Reference Date: 15-February-2013
FOOD SECURITY SNAPSHOT
Good harvest from 2012 main season cereal crops
Prices of cereals decline across the country, but remain higher than last year
About 3.5 million people estimated to be food insecure, mainly in conflict-affected areas
Good production estimates for 2012 cereal crops
Harvesting of main season cereal crops (mainly millet and sorghum) was completed last November/December 2012. Accordingly, total cereal production in 2012 (including irrigated wheat crop, to be harvested in March/April) is estimated at 5.7 million tonnes, almost double the level of the 2011 drought-affected output and slightly above the last five years average. Most areas received normal to above-normal amounts of rain with generally good distribution. Timely rains had also allowed for early planting in the rainfed sector and encouraged a substantial increase in planted area.
Therefore, the cereal import requirement in 2012/13 (November/October) marketing year is forecast at a reduced level of 2.2 million tonnes, essentially wheat grains and flour, well below the record level of 2.6 million tonnes imported in the previous year.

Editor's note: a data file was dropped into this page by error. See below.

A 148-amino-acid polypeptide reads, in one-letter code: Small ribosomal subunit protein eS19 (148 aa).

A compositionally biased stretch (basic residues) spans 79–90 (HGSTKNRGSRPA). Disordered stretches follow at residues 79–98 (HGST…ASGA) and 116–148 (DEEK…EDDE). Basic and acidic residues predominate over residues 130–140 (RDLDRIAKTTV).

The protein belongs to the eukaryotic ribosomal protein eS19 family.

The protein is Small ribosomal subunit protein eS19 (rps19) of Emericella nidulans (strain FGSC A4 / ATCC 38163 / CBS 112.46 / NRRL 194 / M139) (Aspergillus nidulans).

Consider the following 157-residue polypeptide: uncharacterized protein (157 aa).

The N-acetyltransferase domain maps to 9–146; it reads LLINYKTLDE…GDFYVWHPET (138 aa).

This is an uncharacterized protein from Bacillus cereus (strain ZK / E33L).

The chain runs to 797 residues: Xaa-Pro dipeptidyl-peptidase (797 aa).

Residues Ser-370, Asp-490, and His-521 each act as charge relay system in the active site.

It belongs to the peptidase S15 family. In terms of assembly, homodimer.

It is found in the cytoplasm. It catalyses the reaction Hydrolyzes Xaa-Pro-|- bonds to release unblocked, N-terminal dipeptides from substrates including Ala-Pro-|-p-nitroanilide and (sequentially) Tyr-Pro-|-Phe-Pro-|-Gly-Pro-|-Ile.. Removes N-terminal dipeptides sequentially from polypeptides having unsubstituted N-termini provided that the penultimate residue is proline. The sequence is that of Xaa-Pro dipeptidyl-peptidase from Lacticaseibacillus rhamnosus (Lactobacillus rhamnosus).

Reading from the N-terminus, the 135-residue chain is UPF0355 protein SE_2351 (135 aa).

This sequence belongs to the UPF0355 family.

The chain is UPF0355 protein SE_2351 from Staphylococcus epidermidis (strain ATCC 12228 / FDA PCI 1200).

Cereal prices decline, but remain higher than last year
Prices of the main domestic cereals (mainly sorghum and millet), which reached record high levels in July/August 2012, declined in subsequent months as the newly harvested crops increased local supply. In most monitored markets, sorghum and maize prices dropped by between 10 and 25 percent between July 2012 and January 2013. However, despite the 2012 good production, current sorghum and millet prices are well above last year’s level, ranging between 15 and 30 percent up, with peaks of more than 50 percent for sorghum in Port Sudan. The persistence of the high price levels reflects mainly the increased production costs, such as labour and chemicals and the exceptionally high inflation rates in 2012.
Livestock prices vary considerably depending on location, but generally are higher than at the same time last year due to the good livestock conditions and availability of favourable pasture together with the increased demand for livestock export, mainly from the Arabian Gulf countries.
Food insecurity conditions persist in most conflict-affected areas
Overall food security conditions have improved since the beginning of the new harvest in November. Currently, the estimated number of people in need of food assistance is estimated at 3.5 million, 1 million less than one year earlier. Most food insecure households are concentrated in conflict-affected areas of Darfur, South Kordofan and Blue Nile states, where massive displacements affect agricultural production, market access, livelihood strategies and delivery of humanitarian assistance.
According to the UNHCR, since June 2011, more than 274 000 Sudanese refugees from South Kordofan and Blue Nile states fled to Upper Nile and Unity states in South Sudan and to western Ethiopia.